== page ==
What Is Net Realizable Value (NRV)?
Net realizable value (NRV) is a valuation method, common in inventory accounting, that considers the total amount of money an asset might generate upon its sale, less a reasonable estimate of the costs, fees, and taxes associated with that sale or disposal.
- Net realizable value (NRV) accounts for the value of an asset in terms of the amount it would receive upon sale, minus selling costs.
- NRV is a conservative method used by accountants to ensure the value of an asset isn’t overstated.
- It is a common method used to evaluate accounts receivable and inventory, and is also used in cost accounting.
- Downsides to NRV include the fact that assumptions by management may never come to fruition as well as it being a more complicated way of considering asset values.
- NRV is used in both generally accepted accounting principles (GAAP) as well as international financial reporting standards (IFRS).
Understanding Net Realizable Value (NRV)
NRV is a common method used to evaluate an asset’s value for inventory accounting. Two of the largest assets that a company may list on a balance sheet are accounts receivable and inventory. NRV is used to value both of these asset types. NRV is a valuation method used in both generally accepted accounting principles (GAAP) and international financial reporting standards (IFRS).
GAAP requires that certified public accountants (CPAs) apply the principle of conservatism to their accounting work. Many business transactions allow for judgment or discretion when choosing an accounting method. The principle of conservatism requires accountants to choose the more conservative approach to all transactions. This means that the accountant should use the accounting method that generates less profit and does not overstate the value of assets.
NRV is a conservative method for valuing assets because it estimates the true amount the seller would receive net of costs if the asset were to be sold.
Formula and Calculation of Net Realizable Value
The formula for determining net realizable value (NRV) is:
NRV = Expected Selling Price – Total Production and Selling Costs
The expected selling price is calculated as the number of units produced multiplied by the unit selling price. This is often reduced by product returns or other items that may reduce gross revenue. In regards to accounts receivable, this is equal to the gross amount to be collected without considering an allowance for doubtful accounts.
The total production and selling costs are the expenses required to facilitate the trade. When using NRV calculations for cost accounting, these expenses are the separable costs that can be identified or allocated to each good. Alternatively, this “expense” may be the anticipated write-off amount for receivables or expenses incurred to collect this debt.
What Affects Net Realizable Value
There are often four primary factors that affect a company’s net realizable value: collectability, economic conditions, obsolescence, and market demand.
The ultimate goal of NRV is to recognize how much proceeds from the sale of inventory or receipt of accounts receivable will actually be received. For this reason, one of the primary drivers of NRV is collectability. This relates to the creditworthiness of the clients a business chooses to engage in business with. Companies that prioritize customers with higher credit strength will have higher NRV.
Collectability also pertains to a company’s internal processes. Depending on the industry the company is it, the company may decide to accept a certain amount of uncollectable sales. The company may also lack the resources to pursue delinquent receivables.
Broad Economic Conditions
As economies thrive, clients often have more money at their disposal and are able to pay higher prices. They are also able to pay on time and potentially purchase more goods. Alternatively, when the economy is down, clients may pass on orders or find it more difficult to make full payments.
This is especially true during inflationary periods when the Federal Reserve is interested in raising rates. As prices are elevated, the government may choose to combat rising prices. However, this leads to a contracting economy that increases unemployment. In either situation (high inflation or high unemployment), it may be more difficult for clients or businesses to find budget for additional goods to buy.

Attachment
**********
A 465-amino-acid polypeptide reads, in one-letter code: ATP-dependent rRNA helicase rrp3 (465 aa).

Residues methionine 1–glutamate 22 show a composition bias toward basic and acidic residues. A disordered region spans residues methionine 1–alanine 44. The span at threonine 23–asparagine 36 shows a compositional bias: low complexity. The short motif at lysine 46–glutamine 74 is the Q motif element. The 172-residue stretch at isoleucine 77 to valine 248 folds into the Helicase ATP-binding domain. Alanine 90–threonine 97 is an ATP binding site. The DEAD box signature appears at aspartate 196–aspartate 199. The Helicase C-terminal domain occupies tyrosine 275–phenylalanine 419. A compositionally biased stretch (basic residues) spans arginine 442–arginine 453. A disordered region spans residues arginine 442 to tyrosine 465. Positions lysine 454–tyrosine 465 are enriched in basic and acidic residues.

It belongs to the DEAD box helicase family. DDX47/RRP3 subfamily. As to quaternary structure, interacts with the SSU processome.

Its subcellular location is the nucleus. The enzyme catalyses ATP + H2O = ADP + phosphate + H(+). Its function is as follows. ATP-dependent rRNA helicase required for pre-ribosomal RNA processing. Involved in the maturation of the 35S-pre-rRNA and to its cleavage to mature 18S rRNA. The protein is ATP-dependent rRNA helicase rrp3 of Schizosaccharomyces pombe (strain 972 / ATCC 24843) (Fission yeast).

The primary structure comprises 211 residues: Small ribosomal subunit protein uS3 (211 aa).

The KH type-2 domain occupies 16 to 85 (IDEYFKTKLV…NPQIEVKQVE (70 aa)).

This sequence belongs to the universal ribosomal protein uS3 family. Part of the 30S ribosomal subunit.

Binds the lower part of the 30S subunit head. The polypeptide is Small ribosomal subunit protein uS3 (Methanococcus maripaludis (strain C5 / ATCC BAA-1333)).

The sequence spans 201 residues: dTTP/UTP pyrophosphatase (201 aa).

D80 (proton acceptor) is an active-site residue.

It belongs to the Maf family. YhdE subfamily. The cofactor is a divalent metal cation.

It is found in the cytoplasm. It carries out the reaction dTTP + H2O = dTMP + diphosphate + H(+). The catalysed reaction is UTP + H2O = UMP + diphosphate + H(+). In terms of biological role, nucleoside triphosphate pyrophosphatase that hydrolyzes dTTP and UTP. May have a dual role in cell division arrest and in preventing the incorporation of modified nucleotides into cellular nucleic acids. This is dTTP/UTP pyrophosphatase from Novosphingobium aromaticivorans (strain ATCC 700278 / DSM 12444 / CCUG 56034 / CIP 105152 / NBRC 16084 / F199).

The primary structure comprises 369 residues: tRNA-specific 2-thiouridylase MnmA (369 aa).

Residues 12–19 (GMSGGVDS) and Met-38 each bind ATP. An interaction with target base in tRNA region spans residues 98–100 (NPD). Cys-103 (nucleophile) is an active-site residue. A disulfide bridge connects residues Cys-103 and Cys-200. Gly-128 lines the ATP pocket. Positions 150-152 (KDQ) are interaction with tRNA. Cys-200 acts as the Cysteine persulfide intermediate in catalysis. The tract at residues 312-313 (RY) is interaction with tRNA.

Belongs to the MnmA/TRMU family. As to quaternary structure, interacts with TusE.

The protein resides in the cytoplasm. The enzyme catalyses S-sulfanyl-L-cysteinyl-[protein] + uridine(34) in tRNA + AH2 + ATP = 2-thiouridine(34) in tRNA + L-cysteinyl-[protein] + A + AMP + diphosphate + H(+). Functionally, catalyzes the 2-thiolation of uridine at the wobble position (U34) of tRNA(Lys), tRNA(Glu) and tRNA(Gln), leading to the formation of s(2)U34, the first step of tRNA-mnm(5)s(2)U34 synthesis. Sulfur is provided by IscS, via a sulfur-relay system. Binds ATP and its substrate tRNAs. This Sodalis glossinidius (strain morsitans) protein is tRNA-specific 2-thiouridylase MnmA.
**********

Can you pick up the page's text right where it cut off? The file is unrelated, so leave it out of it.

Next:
As technology evolves and production capabilities expand, unsold inventory items may quickly lose their luster and become obsolete. This is true for even recently manufactured products; companies not in tune with market conditions may be producing goods that are already outdated. Broadly speaking, companies must often widely mark-down products that are obsolete to garner any interest in the product; as a result, the company runs the risk of needing to sell goods at or below cost to retain any value from the outdated goods.
Loosely related to obsolescence, market demand refers to customer preferences, tastes, and other influencing factors. In addition to a good becoming outdated, broad markets may be interested in substitute products, advanced products, or cheaper products. Competition always runs the risk of supplanting a good’s market position, even if both goods are still relevant and highly functioning.
Uses for Net Realizable Value
An accounts receivable balance is converted into cash when customers pay their outstanding invoices, but the balance must be adjusted down for clients who don’t make payments. NRV for accounts receivable is calculated as the full receivable balance less an allowance for doubtful accounts, which is the dollar amount of invoices that the company estimates to be bad debt.
GAAP rules previously required accountants to use the lower of cost or market (LCM) method to value inventory on the balance sheet. If the market price of inventory fell below the historical cost, the principle of conservatism required accountants to use the market price to value inventory. Market price was defined as the lower of either replacement cost or NRV.
The Financial Accounting Standards Board (FASB), the independent organization that establishes GAAP standards, issued an update in 2015 to its code that changed the inventory accounting requirements for companies, provided they do not use last-in-first-out (LIFO) or retail methods. Companies must now use the lower cost or NRV method, which is more consistent with IFRS rules. In essence, the term “market” has been replaced with “net realizable value.”
When a company buys inventory, it may incur extra costs to store or prepare the goods for sale. The costs associated with storing inventory are referred to as the carrying cost of inventory. Assume, for example, a retailer purchases large pieces of expensive furniture as inventory, and the company has to build a display case and hire a contractor to carefully move the furniture to the buyer’s home. These extra costs are subtracted from the selling price to compute the NRV.
Cost accounting is a heuristic method used by some firms to account internally for costs associated with various business activities. NRV is used to account for such costs when two products are produced together in a joint costing system until the products reach a split-off point. Each product is then produced separately after the split-off point.